Clinical Trial Fails for Herpesvirus

DNA vaccine candidate ASP0113 for cytomegalovirus (CMV)-seropositive hematopoietic stem cell transplant recipients failed
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(Precision Vaccinations)

Astellas Pharma Inc. announced its investigational DNA vaccine, ASP0113, being developed for cytomegalovirus (CMV)-seropositive hematopoietic stem cell transplant (HSCT) recipients, did not meet its primary or secondary endpoints in the Phase 3 HELIOS clinical trial.

Cytomegalovirus is a common virus that infects people of all ages. Over half of adults by age 40 have been infected with CMV, reports the Centers for Disease Control and Prevention (CDC).

CMV is a herpesvirus, which is a group of viruses including herpes simplex virus types 1 and 2, varicella-zoster virus, and Epstein-Barr virus.

CMV spreads from person to person through body fluids, such as blood, saliva, urine, semen and breast milk.

Blood tests can be used to diagnose CMV infections in people who have symptoms.

Occasionally, CMV can cause a mononucleosis like illness or hepatitis.

Once CMV is in a person’s body, it stays there for life and can reactivate.

Most people infected with CMV show no signs or symptoms. However, CMV infection can cause serious health problems for people with weakened immune systems, as well as babies infected with the virus before they are born (congenital CMV).

Women can pass CMV to their baby during pregnancy. About one out of every 200 babies are born with congenital CMV infection.

However, only about one in five babies with congenital CMV infection will be sick from the virus or will have long-term health problems, says the CDC.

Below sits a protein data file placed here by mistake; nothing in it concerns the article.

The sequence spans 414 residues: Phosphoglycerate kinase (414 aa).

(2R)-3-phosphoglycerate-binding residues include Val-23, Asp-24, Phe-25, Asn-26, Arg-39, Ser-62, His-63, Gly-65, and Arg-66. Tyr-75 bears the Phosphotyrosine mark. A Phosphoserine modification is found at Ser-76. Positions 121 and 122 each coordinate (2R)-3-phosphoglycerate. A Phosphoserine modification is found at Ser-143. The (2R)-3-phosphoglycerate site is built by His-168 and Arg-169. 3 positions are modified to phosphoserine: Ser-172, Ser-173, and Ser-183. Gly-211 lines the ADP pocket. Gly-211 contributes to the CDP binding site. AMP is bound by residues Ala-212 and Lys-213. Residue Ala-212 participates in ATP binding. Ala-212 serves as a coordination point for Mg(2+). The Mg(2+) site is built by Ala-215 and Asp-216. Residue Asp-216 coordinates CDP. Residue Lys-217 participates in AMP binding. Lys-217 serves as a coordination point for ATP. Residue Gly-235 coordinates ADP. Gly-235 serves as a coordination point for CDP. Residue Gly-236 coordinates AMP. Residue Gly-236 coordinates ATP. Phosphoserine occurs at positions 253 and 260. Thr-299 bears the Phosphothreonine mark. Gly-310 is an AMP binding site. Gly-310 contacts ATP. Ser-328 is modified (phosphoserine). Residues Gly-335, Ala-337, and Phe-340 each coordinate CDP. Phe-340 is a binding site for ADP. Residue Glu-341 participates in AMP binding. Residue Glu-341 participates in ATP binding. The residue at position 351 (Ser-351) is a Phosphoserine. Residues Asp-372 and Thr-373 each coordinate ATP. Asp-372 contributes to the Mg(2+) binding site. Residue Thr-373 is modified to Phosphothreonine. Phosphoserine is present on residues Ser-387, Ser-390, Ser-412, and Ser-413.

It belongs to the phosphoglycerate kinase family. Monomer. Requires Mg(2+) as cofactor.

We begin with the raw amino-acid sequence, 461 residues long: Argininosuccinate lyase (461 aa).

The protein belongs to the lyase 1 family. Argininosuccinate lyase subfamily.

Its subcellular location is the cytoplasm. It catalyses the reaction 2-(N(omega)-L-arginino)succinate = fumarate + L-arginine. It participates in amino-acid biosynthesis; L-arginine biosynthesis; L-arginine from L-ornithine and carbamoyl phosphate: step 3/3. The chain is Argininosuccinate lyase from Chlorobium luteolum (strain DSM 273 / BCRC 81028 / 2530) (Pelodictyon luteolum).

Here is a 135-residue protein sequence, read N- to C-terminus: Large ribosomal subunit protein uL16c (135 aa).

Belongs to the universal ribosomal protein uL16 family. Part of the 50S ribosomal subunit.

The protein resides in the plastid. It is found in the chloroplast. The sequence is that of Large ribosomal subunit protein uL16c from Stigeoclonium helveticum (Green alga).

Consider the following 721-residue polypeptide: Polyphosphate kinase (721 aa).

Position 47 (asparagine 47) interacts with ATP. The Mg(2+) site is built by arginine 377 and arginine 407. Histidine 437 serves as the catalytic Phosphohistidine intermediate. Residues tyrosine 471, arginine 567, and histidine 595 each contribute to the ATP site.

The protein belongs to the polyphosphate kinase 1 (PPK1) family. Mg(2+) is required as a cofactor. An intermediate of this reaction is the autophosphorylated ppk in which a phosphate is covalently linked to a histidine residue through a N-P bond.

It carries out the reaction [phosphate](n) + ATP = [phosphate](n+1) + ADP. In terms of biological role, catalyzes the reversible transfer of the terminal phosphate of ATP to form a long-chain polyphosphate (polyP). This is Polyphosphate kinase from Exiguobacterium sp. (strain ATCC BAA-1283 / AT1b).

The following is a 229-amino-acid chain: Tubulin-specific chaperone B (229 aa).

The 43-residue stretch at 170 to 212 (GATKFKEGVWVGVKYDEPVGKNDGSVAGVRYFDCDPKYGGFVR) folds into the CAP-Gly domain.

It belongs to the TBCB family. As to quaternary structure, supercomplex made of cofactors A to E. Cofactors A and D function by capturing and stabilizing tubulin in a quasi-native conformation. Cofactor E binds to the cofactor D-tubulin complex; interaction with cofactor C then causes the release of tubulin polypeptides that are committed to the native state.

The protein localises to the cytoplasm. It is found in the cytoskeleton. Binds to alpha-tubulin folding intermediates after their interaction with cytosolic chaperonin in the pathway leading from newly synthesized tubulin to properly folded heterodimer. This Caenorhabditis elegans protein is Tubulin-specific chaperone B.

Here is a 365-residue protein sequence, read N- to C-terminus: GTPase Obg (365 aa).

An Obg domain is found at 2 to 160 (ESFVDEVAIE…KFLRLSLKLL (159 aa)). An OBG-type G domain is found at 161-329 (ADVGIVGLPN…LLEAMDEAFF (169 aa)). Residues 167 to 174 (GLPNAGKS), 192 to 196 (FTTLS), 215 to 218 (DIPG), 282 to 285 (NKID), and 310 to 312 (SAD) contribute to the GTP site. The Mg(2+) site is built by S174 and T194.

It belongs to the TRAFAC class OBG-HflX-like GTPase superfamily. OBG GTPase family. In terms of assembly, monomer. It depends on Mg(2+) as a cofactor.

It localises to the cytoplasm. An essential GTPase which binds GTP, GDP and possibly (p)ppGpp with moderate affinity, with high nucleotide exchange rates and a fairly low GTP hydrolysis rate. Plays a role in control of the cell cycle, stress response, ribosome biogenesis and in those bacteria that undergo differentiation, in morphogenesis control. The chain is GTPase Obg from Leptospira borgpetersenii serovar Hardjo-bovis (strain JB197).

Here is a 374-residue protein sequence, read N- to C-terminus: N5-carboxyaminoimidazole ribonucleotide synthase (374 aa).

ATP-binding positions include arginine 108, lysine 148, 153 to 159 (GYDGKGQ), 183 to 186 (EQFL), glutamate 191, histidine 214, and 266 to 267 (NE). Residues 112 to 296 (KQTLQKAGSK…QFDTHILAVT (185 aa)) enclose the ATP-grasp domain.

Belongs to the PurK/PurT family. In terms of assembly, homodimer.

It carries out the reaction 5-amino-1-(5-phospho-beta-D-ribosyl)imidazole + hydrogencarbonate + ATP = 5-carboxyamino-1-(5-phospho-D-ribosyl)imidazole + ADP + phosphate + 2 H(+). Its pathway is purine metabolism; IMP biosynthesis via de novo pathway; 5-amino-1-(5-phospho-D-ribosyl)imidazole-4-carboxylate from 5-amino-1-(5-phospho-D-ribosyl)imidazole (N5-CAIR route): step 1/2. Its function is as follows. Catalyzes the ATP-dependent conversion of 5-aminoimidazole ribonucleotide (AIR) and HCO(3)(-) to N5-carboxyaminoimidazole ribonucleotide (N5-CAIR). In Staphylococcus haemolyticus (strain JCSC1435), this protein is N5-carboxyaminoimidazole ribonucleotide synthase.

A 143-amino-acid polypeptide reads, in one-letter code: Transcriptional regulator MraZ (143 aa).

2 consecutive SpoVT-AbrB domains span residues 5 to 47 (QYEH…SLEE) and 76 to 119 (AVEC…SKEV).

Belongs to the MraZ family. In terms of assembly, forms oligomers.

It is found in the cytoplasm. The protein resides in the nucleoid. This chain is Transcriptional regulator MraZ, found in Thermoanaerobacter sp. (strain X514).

A healthy immune system typically protects an infected person against CMV disease but does not prevent or clear latent infection.

Those at greatest risk include HCT and solid-organ transplant recipients, as well as infants born to mothers who first become infected during pregnancy.

If you have CMV but are otherwise healthy, and you're experiencing mild, generalized illness, you could be in a reactivation period. If you know you were infected with CMV during your pregnancy, tell your baby's doctor.

The doctor should regularly assess your baby for hearing or vision problems, says the CDC.

This Phase 3 trial was designed to evaluate the efficacy of ASP0113 compared with placebo in CMV-seropositive recipients undergoing an allogeneic stem cell transplant.

The vaccine candidate ASP0113 is a bivalent DNA vaccine encoding CMV phosphoprotein 65 and glycoprotein B antigens for induction of both cellular and humoral immune responses, formulated with a proprietary poloxamer-based delivery system.

ASP0113 received Orphan Drug Designation in the United States and Europe.

For U.S. Media inquiries contact: Candace Johnson [email protected]